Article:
Chancellor Rishi Sunak delivered his Autumn Budget speech last month, but rather than increasing taxes, he decided to go in a different direction to what many had predicted, including ourselves.
We detailed the key changes and announcements in our Autumn Budget 2021 booklet, so make sure to read that for a full analysis.
If you’re pressed for time, however, or just want to know what you absolutely need to, read on for our quick summary of Autumn Budget 2021.
R&D tax credit changes
High on Sunak’s agenda was the changes to R&D credits to get Government spending on R&D up from £7.4 billion in 2019/20 to £20bn by 2024/25, a step closer to the Government’s goal of getting R&D spending to £22bn by 2026/27.
The Chancellor mentioned two main policy proposals to help achieve this, the first of which included expanding the scope of R&D relief to include cloud computing and data costs to “reflect how businesses conduct research in the modern world”.
The second, in Sunak’s words, is to “incentivise greater investment here at home” given that around half of all R&D tax relief is currently going to overseas businesses that aren’t actually investing in the UK, but are nevertheless reaping the rewards of the UK’s R&D tax credit scheme.
Capital gains allowances and reporting
The annual capital gains tax allowances were unchanged, remaining at £12,300 for businesses and individuals, and £6,150 for trusts. But we already knew that from this year’s Spring Budget back in March.
A key change was made to the capital gains tax property payment window, however, which extended the deadline for residents to report and pay tax on any gains after selling additional UK residential property from 30 to 60 days.
For non-UK residents disposing of property in the UK, the deadline will also increase from 30 to 60 days.
“This will ensure taxpayers have sufficient time to report and pay capital gains tax as recommended by the Office of Tax simplification”, the Treasury explained in the full Autumn Budget document.
While it may seem like a minor change to the tax system, it’s one that should benefit taxpayers and the Treasury alike, given how between 6 April 2020 and 6 January 2021, one in three property tax returns were filed later than the 30-day window, according to HMRC.
What does the Budget mean for motorists?
Announcing the planned rise in fuel duty for next year has been scrapped, Sunak froze fuel duty for the 12th year in a row at 57.95p this Budget, saving motorists around £1,900 in 2022/23.
Specifically, according to the Chancellor’s figures, the average tank of fuel will cost around £15 less per car; £30 less for vans, and £130 for HGVs compared to pre-2010 plans.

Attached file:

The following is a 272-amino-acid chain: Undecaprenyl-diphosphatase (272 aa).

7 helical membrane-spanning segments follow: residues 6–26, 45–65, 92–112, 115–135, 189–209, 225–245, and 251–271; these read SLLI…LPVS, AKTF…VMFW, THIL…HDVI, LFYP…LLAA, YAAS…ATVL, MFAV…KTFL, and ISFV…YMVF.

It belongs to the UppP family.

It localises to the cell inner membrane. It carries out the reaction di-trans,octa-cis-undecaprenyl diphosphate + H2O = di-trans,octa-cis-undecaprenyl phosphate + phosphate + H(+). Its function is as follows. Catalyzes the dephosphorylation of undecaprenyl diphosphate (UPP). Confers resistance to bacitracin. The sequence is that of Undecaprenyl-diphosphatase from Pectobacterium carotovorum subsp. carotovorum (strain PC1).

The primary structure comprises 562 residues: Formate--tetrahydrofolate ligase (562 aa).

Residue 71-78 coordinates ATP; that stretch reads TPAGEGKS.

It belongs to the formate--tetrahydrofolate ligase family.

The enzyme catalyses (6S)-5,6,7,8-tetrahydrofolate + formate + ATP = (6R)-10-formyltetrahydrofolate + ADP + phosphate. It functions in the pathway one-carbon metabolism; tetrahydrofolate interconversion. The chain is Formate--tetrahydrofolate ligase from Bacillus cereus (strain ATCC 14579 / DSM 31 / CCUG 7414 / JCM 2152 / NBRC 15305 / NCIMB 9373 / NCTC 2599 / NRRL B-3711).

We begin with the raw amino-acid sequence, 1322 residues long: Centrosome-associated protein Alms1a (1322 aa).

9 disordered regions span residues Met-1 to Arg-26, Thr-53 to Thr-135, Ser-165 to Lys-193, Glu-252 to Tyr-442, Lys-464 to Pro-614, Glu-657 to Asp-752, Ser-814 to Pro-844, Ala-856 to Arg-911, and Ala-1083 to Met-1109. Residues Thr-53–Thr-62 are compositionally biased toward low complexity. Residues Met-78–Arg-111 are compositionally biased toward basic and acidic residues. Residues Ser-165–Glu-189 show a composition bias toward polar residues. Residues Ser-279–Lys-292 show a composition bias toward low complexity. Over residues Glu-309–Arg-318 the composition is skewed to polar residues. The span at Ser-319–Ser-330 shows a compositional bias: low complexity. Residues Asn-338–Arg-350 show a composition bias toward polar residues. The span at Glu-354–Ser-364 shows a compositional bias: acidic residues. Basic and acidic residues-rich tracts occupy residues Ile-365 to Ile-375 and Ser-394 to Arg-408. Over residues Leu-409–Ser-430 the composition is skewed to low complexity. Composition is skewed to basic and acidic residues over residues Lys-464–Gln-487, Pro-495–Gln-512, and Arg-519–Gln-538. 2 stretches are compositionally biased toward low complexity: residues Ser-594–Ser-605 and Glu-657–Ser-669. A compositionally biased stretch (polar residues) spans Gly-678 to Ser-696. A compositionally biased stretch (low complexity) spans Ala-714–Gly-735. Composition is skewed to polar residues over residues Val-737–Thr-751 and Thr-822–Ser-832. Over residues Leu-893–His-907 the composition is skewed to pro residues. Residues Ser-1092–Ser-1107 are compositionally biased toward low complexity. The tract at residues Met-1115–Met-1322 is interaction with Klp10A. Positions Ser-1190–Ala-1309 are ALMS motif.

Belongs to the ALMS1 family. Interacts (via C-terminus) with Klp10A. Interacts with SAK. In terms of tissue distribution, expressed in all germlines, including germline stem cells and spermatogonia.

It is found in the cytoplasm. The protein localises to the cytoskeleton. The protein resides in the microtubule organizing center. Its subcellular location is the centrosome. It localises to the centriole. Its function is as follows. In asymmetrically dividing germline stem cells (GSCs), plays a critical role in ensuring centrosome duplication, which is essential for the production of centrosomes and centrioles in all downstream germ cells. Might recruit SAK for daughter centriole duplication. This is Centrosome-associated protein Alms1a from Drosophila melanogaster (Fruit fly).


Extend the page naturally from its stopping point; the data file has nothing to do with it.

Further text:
The Government also used the Budget to reiterate its pledge of an extra £350m to support the electrification of UK vehicles and supply chains, as well as an extra £620m for electric car grants and infrastructure.
As announced at Budget 2020, the Government also confirmed company car tax rates announced for 2022/23 will remain frozen until 2024/25.
National Insurance and dividends
Announced ahead of time on 7 September 2021, the Autumn Budget set in stone tax rises to National Insurance contributions (NICs) and dividends to fund the development of a new ‘health and social care levy’.
Employees and the self-employed will initially see their NICs and dividend tax rates increase by 1.25% from April 2022.
From April 2023, this rate will remain in place but will appear on pay slips as a 1.25% health and social care levy, meaning state pensioners who continue work beyond their state pension age will have to pay the tax, too.
Employees currently pay 12% in Class 1 NICs on earnings between £9,568 and £50,270 in the 2021/22 tax year, and 2% on earnings above that, while employers pay a flat rate of 13.8%.
Dividend tax, on the other hand, is aligned with the income tax thresholds but the dividend tax rates are lower. In 2021/22, they are:
- basic rate: 7.5%
- higher rate: 32.5%
- additional rate: 38.1%
Bear in mind that NICs and dividend tax rates increasing 1.25 percentage points is not the same thing as paying 1.25% more in taxes.
As such, you can expect your NIC payments and basic-rate dividend taxes to increase by around 10% and 15% respectively.
Talk to us about your tax planning.